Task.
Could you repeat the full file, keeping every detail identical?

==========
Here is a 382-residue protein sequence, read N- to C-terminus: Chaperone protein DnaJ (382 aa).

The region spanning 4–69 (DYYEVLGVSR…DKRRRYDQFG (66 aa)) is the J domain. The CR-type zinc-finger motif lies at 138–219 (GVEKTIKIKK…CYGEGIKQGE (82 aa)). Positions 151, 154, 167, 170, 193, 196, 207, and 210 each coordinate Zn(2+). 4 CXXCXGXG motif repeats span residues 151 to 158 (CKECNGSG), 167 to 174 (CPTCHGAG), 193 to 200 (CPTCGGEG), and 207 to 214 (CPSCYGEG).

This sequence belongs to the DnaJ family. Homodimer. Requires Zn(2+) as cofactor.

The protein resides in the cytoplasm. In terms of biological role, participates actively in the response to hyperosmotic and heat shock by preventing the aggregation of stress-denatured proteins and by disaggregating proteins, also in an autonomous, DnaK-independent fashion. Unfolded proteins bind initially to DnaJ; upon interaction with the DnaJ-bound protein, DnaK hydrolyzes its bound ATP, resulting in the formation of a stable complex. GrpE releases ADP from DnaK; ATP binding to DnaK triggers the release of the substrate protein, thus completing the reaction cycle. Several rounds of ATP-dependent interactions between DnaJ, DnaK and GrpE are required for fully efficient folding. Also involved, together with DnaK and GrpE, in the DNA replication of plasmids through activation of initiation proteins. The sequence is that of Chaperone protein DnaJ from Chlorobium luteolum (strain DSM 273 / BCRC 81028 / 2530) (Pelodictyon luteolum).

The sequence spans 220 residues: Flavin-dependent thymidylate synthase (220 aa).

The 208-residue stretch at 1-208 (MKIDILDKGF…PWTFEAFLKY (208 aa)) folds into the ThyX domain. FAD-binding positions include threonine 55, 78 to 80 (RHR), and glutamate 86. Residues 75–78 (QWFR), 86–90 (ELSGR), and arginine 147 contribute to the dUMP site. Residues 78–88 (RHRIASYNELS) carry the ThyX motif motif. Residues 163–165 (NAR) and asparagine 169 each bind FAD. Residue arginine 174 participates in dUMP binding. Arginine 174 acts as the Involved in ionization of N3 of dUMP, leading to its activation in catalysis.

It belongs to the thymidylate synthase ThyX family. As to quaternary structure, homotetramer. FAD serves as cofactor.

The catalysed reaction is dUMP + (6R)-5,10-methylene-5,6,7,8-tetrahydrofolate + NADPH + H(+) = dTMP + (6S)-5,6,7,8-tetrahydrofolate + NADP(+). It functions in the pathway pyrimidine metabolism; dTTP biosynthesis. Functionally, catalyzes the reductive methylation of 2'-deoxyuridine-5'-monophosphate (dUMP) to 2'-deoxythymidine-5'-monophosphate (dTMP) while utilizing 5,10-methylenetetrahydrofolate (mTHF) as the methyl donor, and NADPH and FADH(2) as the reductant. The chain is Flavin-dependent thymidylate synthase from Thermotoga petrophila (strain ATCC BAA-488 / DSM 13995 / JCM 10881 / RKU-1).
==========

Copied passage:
Here is a 382-residue protein sequence, read N- to C-terminus: Chaperone protein DnaJ (382 aa).

The region spanning 4–69 (DYYEVLGVSR…DKRRRYDQFG (66 aa)) is the J domain. The CR-type zinc-finger motif lies at 138–219 (GVEKTIKIKK…CYGEGIKQGE (82 aa)). Positions 151, 154, 167, 170, 193, 196, 207, and 210 each coordinate Zn(2+). 4 CXXCXGXG motif repeats span residues 151 to 158 (CKECNGSG), 167 to 174 (CPTCHGAG), 193 to 200 (CPTCGGEG), and 207 to 214 (CPSCYGEG).

This sequence belongs to the DnaJ family. Homodimer. Requires Zn(2+) as cofactor.

The protein resides in the cytoplasm. In terms of biological role, participates actively in the response to hyperosmotic and heat shock by preventing the aggregation of stress-denatured proteins and by disaggregating proteins, also in an autonomous, DnaK-independent fashion. Unfolded proteins bind initially to DnaJ; upon interaction with the DnaJ-bound protein, DnaK hydrolyzes its bound ATP, resulting in the formation of a stable complex. GrpE releases ADP from DnaK; ATP binding to DnaK triggers the release of the substrate protein, thus completing the reaction cycle. Several rounds of ATP-dependent interactions between DnaJ, DnaK and GrpE are required for fully efficient folding. Also involved, together with DnaK and GrpE, in the DNA replication of plasmids through activation of initiation proteins. The sequence is that of Chaperone protein DnaJ from Chlorobium luteolum (strain DSM 273 / BCRC 81028 / 2530) (Pelodictyon luteolum).

The sequence spans 220 residues: Flavin-dependent thymidylate synthase (220 aa).

The 208-residue stretch at 1-208 (MKIDILDKGF…PWTFEAFLKY (208 aa)) folds into the ThyX domain. FAD-binding positions include threonine 55, 78 to 80 (RHR), and glutamate 86. Residues 75–78 (QWFR), 86–90 (ELSGR), and arginine 147 contribute to the dUMP site. Residues 78–88 (RHRIASYNELS) carry the ThyX motif motif. Residues 163–165 (NAR) and asparagine 169 each bind FAD. Residue arginine 174 participates in dUMP binding. Arginine 174 acts as the Involved in ionization of N3 of dUMP, leading to its activation in catalysis.

It belongs to the thymidylate synthase ThyX family. As to quaternary structure, homotetramer. FAD serves as cofactor.

The catalysed reaction is dUMP + (6R)-5,10-methylene-5,6,7,8-tetrahydrofolate + NADPH + H(+) = dTMP + (6S)-5,6,7,8-tetrahydrofolate + NADP(+). It functions in the pathway pyrimidine metabolism; dTTP biosynthesis. Functionally, catalyzes the reductive methylation of 2'-deoxyuridine-5'-monophosphate (dUMP) to 2'-deoxythymidine-5'-monophosphate (dTMP) while utilizing 5,10-methylenetetrahydrofolate (mTHF) as the methyl donor, and NADPH and FADH(2) as the reductant. The chain is Flavin-dependent thymidylate synthase from Thermotoga petrophila (strain ATCC BAA-488 / DSM 13995 / JCM 10881 / RKU-1).